Sounds to me like you just need to stay on the ship next cruise. It would be terrible for you to have to see poverty up close. Hey, it might make you or your kids appreciate what you have alot more and that would be a shame. Sure Jamaica is a very poor country and it is not one of my favorite cruise ports; but would I had rather we didn't go on the plantation tour or climbed Dunn's River Falls? No. We thoroughly enjoyed both activities. We also enjoyed walking thru the shops. Yes they can be pushy, but they only have you there for a very short period of time and tourism is their major income. So if they don't get it while you are there, they don't get it. And yes there is crime there, but as long as you're prudent and do your research ahead of time, knowing what to do and what not to do (like take a $21 bus ride for two blocks), you will be okay. As far as Cozumel goes, I can't understand how anyone wouldn't love that place. We thought Chankanaab was fantastic and also enjoyed the shopping in town. It must be nice to live in a wonderfull, comfortable, clean, safe environment where you never have to look at how less fortunate people have to live. Unfortunately alot of people don't have that luxury - they have to live in poverty everyday of their life.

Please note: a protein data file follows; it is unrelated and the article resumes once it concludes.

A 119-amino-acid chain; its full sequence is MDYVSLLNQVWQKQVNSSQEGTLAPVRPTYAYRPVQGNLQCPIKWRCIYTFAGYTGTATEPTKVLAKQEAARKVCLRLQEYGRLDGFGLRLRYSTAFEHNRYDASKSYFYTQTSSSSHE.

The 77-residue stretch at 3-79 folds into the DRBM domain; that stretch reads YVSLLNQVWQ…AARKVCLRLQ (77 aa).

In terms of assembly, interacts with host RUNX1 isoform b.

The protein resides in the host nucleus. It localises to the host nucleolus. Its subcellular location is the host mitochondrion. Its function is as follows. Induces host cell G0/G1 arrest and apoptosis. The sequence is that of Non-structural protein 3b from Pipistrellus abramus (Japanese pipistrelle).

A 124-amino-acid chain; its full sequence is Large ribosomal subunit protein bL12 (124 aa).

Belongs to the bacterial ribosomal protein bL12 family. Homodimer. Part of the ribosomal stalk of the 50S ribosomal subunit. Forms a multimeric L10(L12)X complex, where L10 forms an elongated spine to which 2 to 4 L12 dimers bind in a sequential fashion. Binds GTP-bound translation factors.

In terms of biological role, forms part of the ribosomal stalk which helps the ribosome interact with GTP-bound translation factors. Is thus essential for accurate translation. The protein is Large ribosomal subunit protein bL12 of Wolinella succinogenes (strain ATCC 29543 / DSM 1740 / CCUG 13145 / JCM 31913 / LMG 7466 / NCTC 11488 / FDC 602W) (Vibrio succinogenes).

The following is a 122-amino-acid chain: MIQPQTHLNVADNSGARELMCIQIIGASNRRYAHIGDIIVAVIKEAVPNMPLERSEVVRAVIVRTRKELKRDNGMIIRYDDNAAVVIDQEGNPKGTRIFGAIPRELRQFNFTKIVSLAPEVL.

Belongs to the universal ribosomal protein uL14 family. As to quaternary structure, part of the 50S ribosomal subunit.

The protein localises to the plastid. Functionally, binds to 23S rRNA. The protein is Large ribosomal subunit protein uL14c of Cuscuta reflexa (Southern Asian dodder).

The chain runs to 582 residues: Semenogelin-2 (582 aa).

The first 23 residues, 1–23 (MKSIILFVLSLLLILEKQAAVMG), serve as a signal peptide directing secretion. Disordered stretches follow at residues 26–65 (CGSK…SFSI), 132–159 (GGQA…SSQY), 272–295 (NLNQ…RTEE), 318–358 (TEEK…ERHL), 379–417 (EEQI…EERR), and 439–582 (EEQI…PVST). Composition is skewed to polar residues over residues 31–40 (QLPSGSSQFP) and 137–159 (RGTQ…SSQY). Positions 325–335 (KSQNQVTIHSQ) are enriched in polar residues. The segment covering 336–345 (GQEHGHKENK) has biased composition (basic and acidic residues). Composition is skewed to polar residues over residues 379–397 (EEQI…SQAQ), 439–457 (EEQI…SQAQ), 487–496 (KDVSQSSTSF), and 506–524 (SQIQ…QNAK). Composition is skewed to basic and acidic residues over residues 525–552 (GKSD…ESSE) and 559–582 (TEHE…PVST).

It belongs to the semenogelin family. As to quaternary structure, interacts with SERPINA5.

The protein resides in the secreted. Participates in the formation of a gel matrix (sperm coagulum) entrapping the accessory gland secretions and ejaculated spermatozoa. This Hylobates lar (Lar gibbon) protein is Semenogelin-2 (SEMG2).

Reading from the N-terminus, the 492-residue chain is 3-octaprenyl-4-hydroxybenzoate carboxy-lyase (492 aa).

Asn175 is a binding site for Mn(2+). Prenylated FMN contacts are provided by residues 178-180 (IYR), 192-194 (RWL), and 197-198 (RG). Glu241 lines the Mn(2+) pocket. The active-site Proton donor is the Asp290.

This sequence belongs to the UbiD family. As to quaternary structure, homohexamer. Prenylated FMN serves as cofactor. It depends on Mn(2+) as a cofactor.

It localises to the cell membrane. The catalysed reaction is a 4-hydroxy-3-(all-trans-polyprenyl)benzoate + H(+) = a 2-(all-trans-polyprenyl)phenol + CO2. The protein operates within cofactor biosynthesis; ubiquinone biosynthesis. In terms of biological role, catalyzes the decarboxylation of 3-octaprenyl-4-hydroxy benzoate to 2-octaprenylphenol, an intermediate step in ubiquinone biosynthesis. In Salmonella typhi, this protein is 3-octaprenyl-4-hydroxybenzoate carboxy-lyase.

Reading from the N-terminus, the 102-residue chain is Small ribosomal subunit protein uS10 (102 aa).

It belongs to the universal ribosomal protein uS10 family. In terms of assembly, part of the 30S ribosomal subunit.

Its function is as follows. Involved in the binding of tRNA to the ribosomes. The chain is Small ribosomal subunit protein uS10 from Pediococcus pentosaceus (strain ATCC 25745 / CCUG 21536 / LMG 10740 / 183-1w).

I for one really appreciate your comments - thanks for the warnings. I wondered about the port in Haiti, but I already knew Jamica is a pit. Since the Explorer is coming out soon, identical to Voyager but on a different itinerary, the choice for me is clear, Explorer it is.
It is perfectly fine to sate what you don't like about a cruise here, by the way, that is what these forums are for. Please keep coming back.
John - stop already, you're bringing tears to my eyes. I grew up on a farm and traded shirts with the kid across the road to have something different to wear to school. I know what growing up poor is like pal. My dad never earned more than $3.00 an hour, he had an 8th grade education. Even though we didn't have much, at least we didn't have lead in our asses. We had the gumption to pick up the garbage and put it where it belonged. We didn't throw trash to the wind. I would think that if tourism is your livelihood, you would at least be interested in picking up the trash. I pointed out that Grand Cayman was gorgeous. What makes their inhabitants any different from those in Jamaica? Why is Grand Cayman so clean and Jamaica is not? Do they not both rely on tourism? Again, when I pay $7,000 to go on a cruise, I want to enjoy the sights. If I want to see poverty, crime and garbage strewn about, I'll visit just about any major city in the U.S. and I won't have to spend $7,000 to do so. You go ahead and go back to Jamaica - I'm happy for you - if it makes you feel better about yourself and the way you live to see the trash littered dump and down-trodden residents of Jamaica, then have at it. My recommendation is that the cruise ships end their stops there and maybe then the folks you're so concerned about my find their lot in life improved and see their land cleaned up for a change. It's obvious that the many, many tourists from the cruise ships have failed to improve their conditions. Maybe cutting off the flow will result in some improved living conditions there.